Why Youtube Flags Audio

YouTube Content ID Claims and Stock Music: Why It Happens and What To Do

Update April 29, 2016: YouTube has changed the way it handles monetization during Content ID claims. Monetized videos will now continue to earn revenue during the claim process, which YouTube will hold until the claim is resolved. YouTube will payout the held revenue to either the video creator or the claimant based on the resolution.

For more information on this update, read the full post on the Creator Blog.


As a video producer, the soundtrack you choose sets the mood and elevates the emotional elements of your piece, working seamlessly with your footage to create a truly unique experience for your audience. Securing the right music to use legally can be especially pricey and difficult, depending on what song you want to use and from whom you’re purchasing the rights. That’s why at AudioBlocks, our goal is to provide an extensive and broad library of stock music, sound effects, and loops at a great value to accommodate both personal and professional budgets. With your subscription, you secure a license to use the royalty-free audio in our library for both commercial and noncommercial purposes.

This goal has led AudioBlocks to become a popular supplier of content for YouTube producers—who can use any of our audio and sound effects on YouTube without having to worry about royalties, copyright issues, or lost monetization.

Unfortunately, despite our 100% royalty-free guarantee, a small segment of our customers might still experience the occasional Content ID claim from YouTube. If you’ve ever received a “Matched Third Party Content” message in your Video Manager, you know how devastating they can be. Either your previously ad-free video will be plagued by advertisements, or the monetization of your ad revenue will stop filtering to your account.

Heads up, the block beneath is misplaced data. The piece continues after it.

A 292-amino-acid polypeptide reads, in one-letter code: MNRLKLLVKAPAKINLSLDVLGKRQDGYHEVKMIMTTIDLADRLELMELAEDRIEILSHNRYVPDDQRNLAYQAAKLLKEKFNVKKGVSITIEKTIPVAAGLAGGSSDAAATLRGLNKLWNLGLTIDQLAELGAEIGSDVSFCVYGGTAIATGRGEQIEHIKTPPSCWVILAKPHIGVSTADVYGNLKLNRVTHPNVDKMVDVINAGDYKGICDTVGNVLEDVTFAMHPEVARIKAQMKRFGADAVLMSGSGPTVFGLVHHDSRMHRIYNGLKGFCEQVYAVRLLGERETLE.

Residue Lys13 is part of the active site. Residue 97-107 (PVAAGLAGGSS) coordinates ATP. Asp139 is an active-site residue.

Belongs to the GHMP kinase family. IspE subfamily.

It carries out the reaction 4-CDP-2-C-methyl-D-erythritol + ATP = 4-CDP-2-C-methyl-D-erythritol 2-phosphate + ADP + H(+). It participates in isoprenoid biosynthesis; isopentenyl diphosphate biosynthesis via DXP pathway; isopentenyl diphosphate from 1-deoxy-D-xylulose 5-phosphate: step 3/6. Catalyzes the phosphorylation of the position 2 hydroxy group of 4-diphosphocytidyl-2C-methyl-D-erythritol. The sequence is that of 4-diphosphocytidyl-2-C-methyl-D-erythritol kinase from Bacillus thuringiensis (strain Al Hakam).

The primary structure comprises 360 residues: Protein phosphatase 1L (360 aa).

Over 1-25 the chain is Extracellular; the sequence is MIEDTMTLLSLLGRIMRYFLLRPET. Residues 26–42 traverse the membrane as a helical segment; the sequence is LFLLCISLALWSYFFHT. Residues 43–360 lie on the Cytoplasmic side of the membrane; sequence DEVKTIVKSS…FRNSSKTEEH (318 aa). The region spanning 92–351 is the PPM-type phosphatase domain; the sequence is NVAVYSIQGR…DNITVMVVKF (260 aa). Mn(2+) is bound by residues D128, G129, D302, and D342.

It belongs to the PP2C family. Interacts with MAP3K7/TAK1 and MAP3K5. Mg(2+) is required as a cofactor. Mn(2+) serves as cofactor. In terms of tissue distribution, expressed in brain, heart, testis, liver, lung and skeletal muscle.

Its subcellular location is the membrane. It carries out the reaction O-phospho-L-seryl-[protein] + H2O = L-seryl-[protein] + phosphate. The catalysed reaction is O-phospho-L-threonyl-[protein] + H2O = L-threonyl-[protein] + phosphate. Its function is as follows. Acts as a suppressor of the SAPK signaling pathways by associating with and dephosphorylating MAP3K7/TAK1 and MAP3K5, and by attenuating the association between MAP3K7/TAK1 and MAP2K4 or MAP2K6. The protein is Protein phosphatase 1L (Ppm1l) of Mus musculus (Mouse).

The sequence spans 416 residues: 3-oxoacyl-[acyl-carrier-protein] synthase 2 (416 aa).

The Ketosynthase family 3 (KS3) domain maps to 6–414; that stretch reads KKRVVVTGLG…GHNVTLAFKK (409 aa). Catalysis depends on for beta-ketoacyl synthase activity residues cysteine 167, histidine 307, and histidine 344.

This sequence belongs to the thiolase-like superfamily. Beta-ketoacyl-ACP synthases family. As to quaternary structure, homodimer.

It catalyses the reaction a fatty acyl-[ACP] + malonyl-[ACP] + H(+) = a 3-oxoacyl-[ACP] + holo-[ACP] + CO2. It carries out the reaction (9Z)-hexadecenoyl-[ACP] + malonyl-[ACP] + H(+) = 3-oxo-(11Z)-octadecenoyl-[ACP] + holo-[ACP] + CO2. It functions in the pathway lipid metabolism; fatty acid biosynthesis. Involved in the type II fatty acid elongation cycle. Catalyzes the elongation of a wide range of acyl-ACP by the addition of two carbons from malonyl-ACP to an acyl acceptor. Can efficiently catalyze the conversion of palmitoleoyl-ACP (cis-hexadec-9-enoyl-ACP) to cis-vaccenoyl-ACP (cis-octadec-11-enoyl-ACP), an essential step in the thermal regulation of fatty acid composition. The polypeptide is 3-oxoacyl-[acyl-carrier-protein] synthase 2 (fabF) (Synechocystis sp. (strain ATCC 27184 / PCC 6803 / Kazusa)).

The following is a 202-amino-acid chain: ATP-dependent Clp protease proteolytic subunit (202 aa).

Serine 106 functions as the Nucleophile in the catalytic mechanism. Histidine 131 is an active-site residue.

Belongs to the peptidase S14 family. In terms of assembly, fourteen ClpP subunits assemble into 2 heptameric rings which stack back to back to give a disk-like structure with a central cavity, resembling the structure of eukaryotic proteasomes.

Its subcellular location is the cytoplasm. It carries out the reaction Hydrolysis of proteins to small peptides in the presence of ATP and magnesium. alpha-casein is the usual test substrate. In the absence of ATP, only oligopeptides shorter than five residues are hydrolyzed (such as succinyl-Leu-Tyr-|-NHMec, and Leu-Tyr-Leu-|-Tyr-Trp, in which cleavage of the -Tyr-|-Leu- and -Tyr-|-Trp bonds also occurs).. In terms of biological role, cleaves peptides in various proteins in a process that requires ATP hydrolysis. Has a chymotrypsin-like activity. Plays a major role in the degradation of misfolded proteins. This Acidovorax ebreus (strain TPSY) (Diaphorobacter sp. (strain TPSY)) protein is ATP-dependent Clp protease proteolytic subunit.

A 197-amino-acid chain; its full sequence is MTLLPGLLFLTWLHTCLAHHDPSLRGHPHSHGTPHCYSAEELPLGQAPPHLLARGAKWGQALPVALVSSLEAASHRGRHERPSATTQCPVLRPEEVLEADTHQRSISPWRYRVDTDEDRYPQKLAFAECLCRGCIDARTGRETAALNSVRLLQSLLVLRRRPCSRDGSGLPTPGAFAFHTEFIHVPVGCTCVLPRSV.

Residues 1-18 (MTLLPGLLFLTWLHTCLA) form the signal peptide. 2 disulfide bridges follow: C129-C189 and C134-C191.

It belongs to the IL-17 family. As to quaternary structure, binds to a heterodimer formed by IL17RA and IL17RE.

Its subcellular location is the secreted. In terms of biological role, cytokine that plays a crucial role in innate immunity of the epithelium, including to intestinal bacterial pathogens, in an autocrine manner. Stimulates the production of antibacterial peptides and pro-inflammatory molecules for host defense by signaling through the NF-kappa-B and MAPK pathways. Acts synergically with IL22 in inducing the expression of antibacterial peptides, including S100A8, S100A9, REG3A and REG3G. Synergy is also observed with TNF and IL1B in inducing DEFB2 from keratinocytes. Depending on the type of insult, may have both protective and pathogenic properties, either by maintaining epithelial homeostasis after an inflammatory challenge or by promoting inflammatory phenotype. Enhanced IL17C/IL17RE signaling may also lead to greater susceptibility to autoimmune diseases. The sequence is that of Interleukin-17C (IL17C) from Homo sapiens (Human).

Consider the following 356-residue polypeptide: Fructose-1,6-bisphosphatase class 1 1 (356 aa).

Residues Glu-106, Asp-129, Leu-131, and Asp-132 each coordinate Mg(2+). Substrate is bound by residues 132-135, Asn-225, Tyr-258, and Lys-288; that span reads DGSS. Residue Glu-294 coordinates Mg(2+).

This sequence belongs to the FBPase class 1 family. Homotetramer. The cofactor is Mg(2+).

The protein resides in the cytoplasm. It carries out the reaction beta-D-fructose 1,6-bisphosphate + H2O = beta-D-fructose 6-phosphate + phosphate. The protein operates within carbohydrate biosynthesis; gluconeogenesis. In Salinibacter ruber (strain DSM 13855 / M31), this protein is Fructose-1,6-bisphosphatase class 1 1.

Fortunately, we have good news: we are here to protect you from these claims. Our painless claim removal process is quick and efficient. But before we explain the solution, let’s take a look at what causes the problem in the first place.

What is Content ID?

All songs that aren’t in the public domain have a specific copyright holder: the composer, a record label, or a songwriting organization such as ASCAP. When musicians and composers sell their work to different companies, like AudioBlocks, they retain the copyright while the company gains the licensing rights. In our case, when a subscription is sold to a video producer, they obtain the licensing rights as well. If everything goes smoothly, you should never receive the dreaded “Matched Third Party Content” message.

However, often composers will also submit their music to a third party who specializes in obtaining royalties. YouTube will then utilize an algorithm called Content ID to find videos that use content from these third parties. When YouTube gets a Content ID match, that third party will then monetize the video to ensure that the royalties go to the copyright holder on record.